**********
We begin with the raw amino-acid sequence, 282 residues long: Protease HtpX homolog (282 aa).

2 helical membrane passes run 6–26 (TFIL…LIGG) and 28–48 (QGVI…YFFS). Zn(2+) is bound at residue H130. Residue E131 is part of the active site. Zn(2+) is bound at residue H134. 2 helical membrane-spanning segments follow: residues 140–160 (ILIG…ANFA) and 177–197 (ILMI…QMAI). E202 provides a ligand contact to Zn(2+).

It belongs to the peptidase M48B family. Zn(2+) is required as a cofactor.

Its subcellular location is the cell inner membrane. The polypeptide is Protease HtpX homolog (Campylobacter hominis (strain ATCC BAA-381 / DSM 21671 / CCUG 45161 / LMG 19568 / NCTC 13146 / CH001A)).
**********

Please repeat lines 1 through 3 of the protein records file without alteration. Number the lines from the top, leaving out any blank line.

We begin with the raw amino-acid sequence, 282 residues long: Protease HtpX homolog (282 aa).

2 helical membrane passes run 6–26 (TFIL…LIGG) and 28–48 (QGVI…YFFS). Zn(2+) is bound at residue H130. Residue E131 is part of the active site. Zn(2+) is bound at residue H134. 2 helical membrane-spanning segments follow: residues 140–160 (ILIG…ANFA) and 177–197 (ILMI…QMAI). E202 provides a ligand contact to Zn(2+).

It belongs to the peptidase M48B family. Zn(2+) is required as a cofactor.